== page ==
The notion that everyone deserves access to nourishing built and natural environments regardless of their race (or any identity) should be built into the fundamentals of placemaking, but we know that in reality, it is quite the opposite. Racism in the United States has created a tale of two cities in most places, one white and thriving, the other black and brown and struggling. In Richmond Virginia, for example, there is a 20-year difference in life expectancy between one predominantly black neighborhood and another predominantly white neighborhood. Likewise, communities of color have less access to green space, are more exposed to pollution, and are more likely to be impacted by extreme weather events due to climate change. If we are to move toward an urban environmental ecology where everyone has access to resources and opportunities, and there is equity in outcomes and participation, we need to be explicit about upending racism. Whether you call that advancing racial equity or anti-racism, what is necessary is that we are overt, action-oriented, and disruptive in thought, word, and deed.
An anti-racist is actively conscious about race and racism and takes action to end racial inequities, not only in outcomes and processes but in our own biased perceptions and behaviors. If the goal of urban ecology is balance between people and our built and natural environments, then an anti-racist approach to urban ecology would be paying attention to and disrupting the ways racism has produced inequities in that balance, burdening people of color in the process.
The 9 elements of an anti-racist education, developed by social science researchers Carol Tator and Frances Henry in Canada, might give us (lay and professional environmentalists, urban planners and civic leaders involved in placemaking) a starting place for achieving an anti-racist urban ecology. Applying their recommendations to cities might look like:
- Examining the historical roots and contemporary manifestations of racial prejudice and discrimination in cities and how those have and continue to manifest in our natural and built environments.
- Exploring the influence of race and culture in our own personal and professional attitudes and behavior.
- Identifying and counteracting bias and stereotyping in our communities and the organizations and institutions responsible for our environmental and brick and mortar placemaking.
- Dealing with racial tensions and conflicts that arise in our communities — around use, access to, and regulation of space. We need safe, inclusive, and culturally responsive spaces.
- Identifying appropriate anti-racist resources to incorporate into our urban and environmental planning education and practices.
- Developing new approaches to placemaking that take a diversity of ethnic and racial groups into consideration — using a targeted universalist approach that centers BIPOC voices, leadership, and decision making.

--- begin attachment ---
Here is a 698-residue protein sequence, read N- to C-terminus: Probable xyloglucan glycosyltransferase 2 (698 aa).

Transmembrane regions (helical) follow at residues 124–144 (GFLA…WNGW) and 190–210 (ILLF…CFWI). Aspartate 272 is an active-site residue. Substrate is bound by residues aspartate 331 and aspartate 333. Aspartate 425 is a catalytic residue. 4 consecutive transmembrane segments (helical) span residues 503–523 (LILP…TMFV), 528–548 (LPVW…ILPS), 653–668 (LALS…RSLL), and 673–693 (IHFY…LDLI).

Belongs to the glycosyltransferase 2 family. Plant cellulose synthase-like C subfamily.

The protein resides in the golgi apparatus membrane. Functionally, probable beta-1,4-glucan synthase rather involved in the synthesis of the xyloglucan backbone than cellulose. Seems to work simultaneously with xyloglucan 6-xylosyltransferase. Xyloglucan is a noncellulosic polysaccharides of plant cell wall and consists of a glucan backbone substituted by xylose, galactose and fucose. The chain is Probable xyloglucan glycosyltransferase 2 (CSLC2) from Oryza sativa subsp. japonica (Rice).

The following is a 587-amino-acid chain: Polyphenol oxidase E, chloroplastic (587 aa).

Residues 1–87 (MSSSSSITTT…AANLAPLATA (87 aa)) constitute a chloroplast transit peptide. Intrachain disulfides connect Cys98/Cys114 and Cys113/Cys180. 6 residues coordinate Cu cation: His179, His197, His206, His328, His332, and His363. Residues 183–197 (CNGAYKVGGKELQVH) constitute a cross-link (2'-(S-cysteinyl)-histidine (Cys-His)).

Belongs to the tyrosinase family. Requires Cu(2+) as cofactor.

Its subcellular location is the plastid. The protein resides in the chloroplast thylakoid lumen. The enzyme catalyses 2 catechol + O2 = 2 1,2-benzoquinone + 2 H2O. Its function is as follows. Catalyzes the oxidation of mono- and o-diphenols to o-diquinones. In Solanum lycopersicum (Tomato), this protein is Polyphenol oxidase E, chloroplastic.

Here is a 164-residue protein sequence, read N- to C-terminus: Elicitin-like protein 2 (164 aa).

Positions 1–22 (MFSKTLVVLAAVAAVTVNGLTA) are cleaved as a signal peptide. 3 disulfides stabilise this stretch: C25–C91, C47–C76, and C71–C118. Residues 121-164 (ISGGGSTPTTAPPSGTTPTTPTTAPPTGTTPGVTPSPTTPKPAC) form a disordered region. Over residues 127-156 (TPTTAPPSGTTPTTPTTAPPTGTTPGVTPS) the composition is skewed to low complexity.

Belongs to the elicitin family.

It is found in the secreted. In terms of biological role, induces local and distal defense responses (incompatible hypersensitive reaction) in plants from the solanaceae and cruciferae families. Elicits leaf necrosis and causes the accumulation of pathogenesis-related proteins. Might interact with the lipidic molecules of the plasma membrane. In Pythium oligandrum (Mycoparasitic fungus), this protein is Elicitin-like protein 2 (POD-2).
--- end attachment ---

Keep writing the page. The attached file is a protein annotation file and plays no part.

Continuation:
- Developing equity assessments of new and existing policies, programs, procedures, and practices that shape the built and natural environments.
- Assessing the hidden narratives evident in environmental and placemaking efforts and institutions, making them more inclusive and reflective of a broad range of people and experiences.
- Ensuring that government and institutional policies, practices, and processes are consistent with equity goals and provide practitioners with the knowledge and skills to implement equity initiatives.
An anti-racism approach to urban ecology must be proactive in uprooting racism in the structure and nature of our cities — in its people, places, processes, institutions, and our urban and environmental planning efforts. To do that, we need more planners, environmentalists, institutional and civic leaders, across races and with a broad intersection of identities committed to confronting racism in urban ecology in an ongoing, diligent, and vigilant fashion to disrupt the status quo of white supremacy.
Charles Prempeh and Ibrahim Wallee
Decolonizing African ecology to promote sound ecosystems
Historically, different philosophical dispositions have influenced how human beings have interacted with the environment. Until the birth of modern science, human beings in the pre-industrial world had been at the mercy of the natural environment. They subsisted based on the natural orientation of the environment. So, either through hunting or gathering, the environment was the determining factor in human existence where the so-called primitive human being had little knowledge about progress—in the sense of humans dominating the environment. The idea of progress is a modern concept that followed a long historical trajectory of the invention of modern agriculture and science.
With the invention of agriculture in 9000 BC, humans learned how to rule over the environment. But things came to a head when modern science was born in the seventeenth century, with humans gathering momentum in controlling the environment. This crystallised the era of the industrial revolution, beginning in the 1730s.
Since the eighteenth century, human beings entered the Anthropocene phase—as human activities began exerting a negative influence on the environment. But more central to the industrial revolution was the quest for material resources to feed growing industries in Europe. Prior to that, the need for human beings to work the large tracts of land in the Americas had resulted in the mass enslavement of Africans for about four centuries. The end of the slave trade was primarily a result of the industrial revolution—even though there were other secondary reasons, such as the advocates from humanitarian groups.